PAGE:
September 20, 2012 (Dieppe, NB) – I flew into Dieppe, New Brunswick last Monday night on my own to attend my very first Canadian Track National Championships. I say “on my own” because I raced a tandem bike at the Para-Track Nationals last year in Bromont with Brian Cowie. I had never done any racing on the track at all and it was my first time piloting a tandem on a track as well.
It was quite the experience. I learnt a ton in a very short time. It was racing “blind” (you gotta laugh at Brian) we had very little practice because of the rain and we just went out and did our thing. The best part is Brian and I won the gold in the 4km pursuit. First track Nationals and my first National championship. I enjoyed that quite a bit and have to thank Brian for asking me to be his partner as I might not have given the track a chance at all.
I loved the speed and I really loved trying to muscle the bike around in the corners with 400lbs of man and bike twisting the bike apart. I got the taste of it there with him and I have been working the track into my training little by little ever since. The tandem stuff is incredible but I thought maybe I should give this a shot on my own. The Paracycling head coach Eric Van Den Eynde planted that seed in me as well.
I was strong on the tandem and he told me I could be strong on my own and to give it a shot. He also made me believe I could do some great things if I was a bit more specific with my training. That meant getting to the track more often and working on my leg speed. His belief and the success with Brian led me to last month’s Ontario track provincials and then to the recent Track Nationals.
I grabbed a book in the Dieppe airport called….Talent is Overrated by Geoff Colvin. The front cover states – What really separates world class performers from everyone else? I have only read a few chapters but I’m amazed at what it has to say. One key is to work hard. Hard work trumps all – I have heard that one before. Another is to specialize and be specific in your focus. Another thing that really jumped out – you don’t need high intelligence and great memory to perform well. This is something I needed to hear J.
The key was that most who have had incredible success are hard workers and these people focus their energy and hard work on a specific task. They aren’t great at everything, to perform well they just need to specialized at what they do.
Racing on the track is very specialized. To have success you need to focus on a particular event.
I found this out very quick in the sprint competition as I signed up for every event there was. I’m an all-rounder on the road so why couldn’t I do it all on the track? On the road I’m even considered a sprinter. On the track I am not a sprinter. I found out very quickly that my training wasn’t specific enough to be competitive in that area. I needed to have a full 20 second burst that combined some crazy torque to get on top of the gear and then amazing leg speed to hit top speeds in excess of 60km an hour.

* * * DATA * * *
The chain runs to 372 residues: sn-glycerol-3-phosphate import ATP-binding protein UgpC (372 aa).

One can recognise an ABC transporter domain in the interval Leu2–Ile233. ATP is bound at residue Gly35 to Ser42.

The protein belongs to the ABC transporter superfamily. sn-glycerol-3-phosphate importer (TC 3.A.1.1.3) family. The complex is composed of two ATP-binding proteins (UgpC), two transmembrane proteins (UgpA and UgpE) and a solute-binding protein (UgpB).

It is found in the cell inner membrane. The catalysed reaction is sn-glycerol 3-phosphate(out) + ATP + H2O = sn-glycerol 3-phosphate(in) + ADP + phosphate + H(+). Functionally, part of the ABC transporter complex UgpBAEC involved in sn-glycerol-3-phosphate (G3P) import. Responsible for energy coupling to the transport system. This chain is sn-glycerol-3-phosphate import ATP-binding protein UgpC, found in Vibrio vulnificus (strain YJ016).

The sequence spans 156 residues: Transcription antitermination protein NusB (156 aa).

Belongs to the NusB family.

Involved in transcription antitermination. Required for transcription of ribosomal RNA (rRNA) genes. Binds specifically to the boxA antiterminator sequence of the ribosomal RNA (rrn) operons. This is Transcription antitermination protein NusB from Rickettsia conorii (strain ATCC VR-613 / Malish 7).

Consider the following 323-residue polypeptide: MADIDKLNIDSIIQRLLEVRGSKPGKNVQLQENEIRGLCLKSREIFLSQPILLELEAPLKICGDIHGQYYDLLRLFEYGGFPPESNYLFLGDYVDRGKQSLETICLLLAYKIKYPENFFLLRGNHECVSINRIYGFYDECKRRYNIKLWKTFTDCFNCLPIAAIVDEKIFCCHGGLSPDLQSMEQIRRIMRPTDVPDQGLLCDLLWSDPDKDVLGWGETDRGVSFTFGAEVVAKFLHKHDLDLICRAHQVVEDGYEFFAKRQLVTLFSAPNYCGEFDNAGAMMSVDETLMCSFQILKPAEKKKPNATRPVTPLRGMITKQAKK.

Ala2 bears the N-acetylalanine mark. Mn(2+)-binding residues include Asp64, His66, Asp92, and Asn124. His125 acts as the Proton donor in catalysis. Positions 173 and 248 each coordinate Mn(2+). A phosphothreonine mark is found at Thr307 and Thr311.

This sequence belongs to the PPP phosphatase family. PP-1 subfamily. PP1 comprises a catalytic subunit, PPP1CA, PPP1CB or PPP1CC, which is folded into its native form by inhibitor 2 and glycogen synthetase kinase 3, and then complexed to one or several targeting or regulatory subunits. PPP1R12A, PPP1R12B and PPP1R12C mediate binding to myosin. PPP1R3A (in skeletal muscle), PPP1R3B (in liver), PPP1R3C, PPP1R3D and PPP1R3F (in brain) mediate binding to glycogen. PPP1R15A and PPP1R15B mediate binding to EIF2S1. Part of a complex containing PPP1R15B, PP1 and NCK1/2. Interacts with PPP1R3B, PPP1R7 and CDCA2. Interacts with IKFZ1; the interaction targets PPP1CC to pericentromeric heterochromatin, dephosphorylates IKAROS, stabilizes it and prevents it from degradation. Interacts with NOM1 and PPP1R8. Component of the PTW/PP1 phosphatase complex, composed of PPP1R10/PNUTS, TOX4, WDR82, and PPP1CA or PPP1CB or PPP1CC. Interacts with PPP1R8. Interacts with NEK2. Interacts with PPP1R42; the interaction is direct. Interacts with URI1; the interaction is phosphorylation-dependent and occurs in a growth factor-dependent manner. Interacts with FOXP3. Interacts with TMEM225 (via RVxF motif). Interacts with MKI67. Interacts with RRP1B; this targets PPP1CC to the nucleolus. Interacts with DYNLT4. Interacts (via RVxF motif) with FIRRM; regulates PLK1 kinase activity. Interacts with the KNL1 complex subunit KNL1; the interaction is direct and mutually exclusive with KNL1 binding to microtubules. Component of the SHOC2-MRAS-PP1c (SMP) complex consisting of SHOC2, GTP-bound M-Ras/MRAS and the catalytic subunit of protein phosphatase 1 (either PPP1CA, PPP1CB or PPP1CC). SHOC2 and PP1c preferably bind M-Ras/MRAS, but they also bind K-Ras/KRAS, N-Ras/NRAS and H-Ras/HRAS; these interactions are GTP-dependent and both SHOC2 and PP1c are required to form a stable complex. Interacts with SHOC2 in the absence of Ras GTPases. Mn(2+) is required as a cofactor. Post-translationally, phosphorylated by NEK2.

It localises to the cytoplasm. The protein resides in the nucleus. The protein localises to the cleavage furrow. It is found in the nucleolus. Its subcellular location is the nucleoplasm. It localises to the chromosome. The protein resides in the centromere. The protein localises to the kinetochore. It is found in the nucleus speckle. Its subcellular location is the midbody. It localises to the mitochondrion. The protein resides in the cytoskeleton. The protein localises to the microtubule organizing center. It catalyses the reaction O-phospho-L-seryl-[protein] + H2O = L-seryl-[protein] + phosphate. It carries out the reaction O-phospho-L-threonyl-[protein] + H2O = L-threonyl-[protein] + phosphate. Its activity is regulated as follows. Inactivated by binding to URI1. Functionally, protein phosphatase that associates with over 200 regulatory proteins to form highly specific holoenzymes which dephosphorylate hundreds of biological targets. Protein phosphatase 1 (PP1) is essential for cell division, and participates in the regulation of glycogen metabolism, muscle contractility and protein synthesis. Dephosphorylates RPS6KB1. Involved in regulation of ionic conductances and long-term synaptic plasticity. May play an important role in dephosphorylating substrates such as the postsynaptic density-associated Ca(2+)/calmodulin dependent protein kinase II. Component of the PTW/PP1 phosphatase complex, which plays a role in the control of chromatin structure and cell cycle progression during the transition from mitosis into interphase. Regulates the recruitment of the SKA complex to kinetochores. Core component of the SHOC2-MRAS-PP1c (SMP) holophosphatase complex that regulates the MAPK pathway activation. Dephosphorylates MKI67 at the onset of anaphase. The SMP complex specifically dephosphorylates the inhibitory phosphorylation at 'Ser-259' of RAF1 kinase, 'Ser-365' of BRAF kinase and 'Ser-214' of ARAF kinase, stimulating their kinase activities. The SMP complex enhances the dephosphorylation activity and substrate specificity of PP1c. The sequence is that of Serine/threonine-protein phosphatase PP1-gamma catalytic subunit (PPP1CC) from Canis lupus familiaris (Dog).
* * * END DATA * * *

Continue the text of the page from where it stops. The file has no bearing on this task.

I found that I could hang with these specialists but that was about it. I was fast but not that fast. I just didn’t have the leg speed to contend and even after qualifying for the sprint tournament and surprising the team Ontario coaches it didn’t take long before I lost my first two sprints.
I had won the Ontario Provincial sprint title but was done in the first round at Nationals. That was ok because my real focus was the individual pursuit. I really thought I could be competitive at this event. My 5-min power is a big strength of mine and on the track being 195lbs doesn’t hurt you as much as it does out on the road.
The individual pursuit was part of the Omnium so signed up for that as well – six events and you get points in each event trying to win the overall. The events are the Flying Lap, Points race, Elimination race, 4km pursuit, Scratch race and then the Kilo. This event favours “all-rounders” and not specialists. You needed to be solid at a few different styles to do well and this suited me better than going up against a guy who can hold 200 RPM.
I won the silver in the pursuit and a bronze in the Scratch race. At the end of the week I had fought enough in each event to win the bronze medal in the Ominium. A bronze in the overall was truly special and I couldn’t have done it without all the help and support of everyone around me. It was a crazy experience as there were a few events I had never even tried before.
The coaches with team Ontario were fantastic with me and I loved being a part of the group all week. There is no way I could have earned that bronze without their help and being part of the team. Not only did I make some new friends I learnt a bit more about myself as a racer and also as a coach. Watching all of the different provincial teams and all the different coaches and coaching styles was fascinating. There were a few things I really soaked up and I came away with a better sense of what it means to coach, and of course, I really got a good feel for the things I enjoyed and the things I could do without.
For any of you out there who haven’t experienced the track I have to say you really should check it out. If speed is what you are looking for the track is where it’s at. Training with Rob Good at the Forest City velodrome is a blast and with the Milton 2015 velodrome on its way I really think track cycling is going to be the next big thing.
For an aging elite amateur roadie like myself the track just might be the only shot I have to ever go to the Olympics one day. The PanAm Games are on the horizion as well and as you can see I’m looking to get an early head start on the competition.
Thanks again for reading.